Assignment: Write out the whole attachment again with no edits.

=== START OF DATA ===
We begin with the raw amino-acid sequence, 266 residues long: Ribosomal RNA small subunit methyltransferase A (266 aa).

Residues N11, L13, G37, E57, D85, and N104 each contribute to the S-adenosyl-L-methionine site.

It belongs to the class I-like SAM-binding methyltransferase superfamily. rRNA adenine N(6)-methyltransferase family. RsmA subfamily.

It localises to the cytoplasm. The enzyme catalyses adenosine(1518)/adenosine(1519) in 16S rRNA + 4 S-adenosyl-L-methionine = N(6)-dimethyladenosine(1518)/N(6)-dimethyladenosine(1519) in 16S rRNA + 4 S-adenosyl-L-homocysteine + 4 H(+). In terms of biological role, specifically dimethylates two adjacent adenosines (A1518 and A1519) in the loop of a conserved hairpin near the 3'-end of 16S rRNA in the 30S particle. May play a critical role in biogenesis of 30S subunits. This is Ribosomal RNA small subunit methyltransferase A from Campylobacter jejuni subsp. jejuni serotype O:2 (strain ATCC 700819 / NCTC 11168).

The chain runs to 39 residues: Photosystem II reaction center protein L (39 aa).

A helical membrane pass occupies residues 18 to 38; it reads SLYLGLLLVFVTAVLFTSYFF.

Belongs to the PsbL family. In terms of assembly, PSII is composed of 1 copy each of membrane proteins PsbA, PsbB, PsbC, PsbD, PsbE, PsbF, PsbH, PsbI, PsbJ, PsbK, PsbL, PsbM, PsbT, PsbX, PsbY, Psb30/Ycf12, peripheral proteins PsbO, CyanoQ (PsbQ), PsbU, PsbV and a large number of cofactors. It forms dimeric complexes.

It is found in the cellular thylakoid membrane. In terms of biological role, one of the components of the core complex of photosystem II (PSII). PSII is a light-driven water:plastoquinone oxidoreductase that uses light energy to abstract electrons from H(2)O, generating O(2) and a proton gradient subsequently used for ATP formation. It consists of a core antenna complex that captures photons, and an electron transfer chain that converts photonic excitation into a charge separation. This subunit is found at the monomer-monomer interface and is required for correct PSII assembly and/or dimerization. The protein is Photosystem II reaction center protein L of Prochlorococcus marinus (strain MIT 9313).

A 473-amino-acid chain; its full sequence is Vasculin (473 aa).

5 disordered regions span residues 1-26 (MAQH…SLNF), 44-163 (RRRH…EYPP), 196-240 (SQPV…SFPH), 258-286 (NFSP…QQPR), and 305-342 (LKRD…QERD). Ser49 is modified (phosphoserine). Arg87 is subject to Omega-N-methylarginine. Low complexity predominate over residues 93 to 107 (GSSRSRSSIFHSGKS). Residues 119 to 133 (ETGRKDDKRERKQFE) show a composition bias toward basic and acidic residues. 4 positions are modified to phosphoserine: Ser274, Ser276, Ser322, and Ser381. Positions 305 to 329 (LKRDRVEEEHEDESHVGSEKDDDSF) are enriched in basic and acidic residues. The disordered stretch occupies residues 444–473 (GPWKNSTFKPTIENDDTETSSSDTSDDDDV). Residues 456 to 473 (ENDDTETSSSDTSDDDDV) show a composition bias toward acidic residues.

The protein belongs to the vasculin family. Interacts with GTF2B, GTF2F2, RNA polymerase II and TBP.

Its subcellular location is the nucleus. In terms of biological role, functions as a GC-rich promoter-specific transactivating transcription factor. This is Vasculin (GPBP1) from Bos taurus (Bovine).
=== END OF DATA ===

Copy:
We begin with the raw amino-acid sequence, 266 residues long: Ribosomal RNA small subunit methyltransferase A (266 aa).

Residues N11, L13, G37, E57, D85, and N104 each contribute to the S-adenosyl-L-methionine site.

It belongs to the class I-like SAM-binding methyltransferase superfamily. rRNA adenine N(6)-methyltransferase family. RsmA subfamily.

It localises to the cytoplasm. The enzyme catalyses adenosine(1518)/adenosine(1519) in 16S rRNA + 4 S-adenosyl-L-methionine = N(6)-dimethyladenosine(1518)/N(6)-dimethyladenosine(1519) in 16S rRNA + 4 S-adenosyl-L-homocysteine + 4 H(+). In terms of biological role, specifically dimethylates two adjacent adenosines (A1518 and A1519) in the loop of a conserved hairpin near the 3'-end of 16S rRNA in the 30S particle. May play a critical role in biogenesis of 30S subunits. This is Ribosomal RNA small subunit methyltransferase A from Campylobacter jejuni subsp. jejuni serotype O:2 (strain ATCC 700819 / NCTC 11168).

The chain runs to 39 residues: Photosystem II reaction center protein L (39 aa).

A helical membrane pass occupies residues 18 to 38; it reads SLYLGLLLVFVTAVLFTSYFF.

Belongs to the PsbL family. In terms of assembly, PSII is composed of 1 copy each of membrane proteins PsbA, PsbB, PsbC, PsbD, PsbE, PsbF, PsbH, PsbI, PsbJ, PsbK, PsbL, PsbM, PsbT, PsbX, PsbY, Psb30/Ycf12, peripheral proteins PsbO, CyanoQ (PsbQ), PsbU, PsbV and a large number of cofactors. It forms dimeric complexes.

It is found in the cellular thylakoid membrane. In terms of biological role, one of the components of the core complex of photosystem II (PSII). PSII is a light-driven water:plastoquinone oxidoreductase that uses light energy to abstract electrons from H(2)O, generating O(2) and a proton gradient subsequently used for ATP formation. It consists of a core antenna complex that captures photons, and an electron transfer chain that converts photonic excitation into a charge separation. This subunit is found at the monomer-monomer interface and is required for correct PSII assembly and/or dimerization. The protein is Photosystem II reaction center protein L of Prochlorococcus marinus (strain MIT 9313).

A 473-amino-acid chain; its full sequence is Vasculin (473 aa).

5 disordered regions span residues 1-26 (MAQH…SLNF), 44-163 (RRRH…EYPP), 196-240 (SQPV…SFPH), 258-286 (NFSP…QQPR), and 305-342 (LKRD…QERD). Ser49 is modified (phosphoserine). Arg87 is subject to Omega-N-methylarginine. Low complexity predominate over residues 93 to 107 (GSSRSRSSIFHSGKS). Residues 119 to 133 (ETGRKDDKRERKQFE) show a composition bias toward basic and acidic residues. 4 positions are modified to phosphoserine: Ser274, Ser276, Ser322, and Ser381. Positions 305 to 329 (LKRDRVEEEHEDESHVGSEKDDDSF) are enriched in basic and acidic residues. The disordered stretch occupies residues 444–473 (GPWKNSTFKPTIENDDTETSSSDTSDDDDV). Residues 456 to 473 (ENDDTETSSSDTSDDDDV) show a composition bias toward acidic residues.

The protein belongs to the vasculin family. Interacts with GTF2B, GTF2F2, RNA polymerase II and TBP.

Its subcellular location is the nucleus. In terms of biological role, functions as a GC-rich promoter-specific transactivating transcription factor. This is Vasculin (GPBP1) from Bos taurus (Bovine).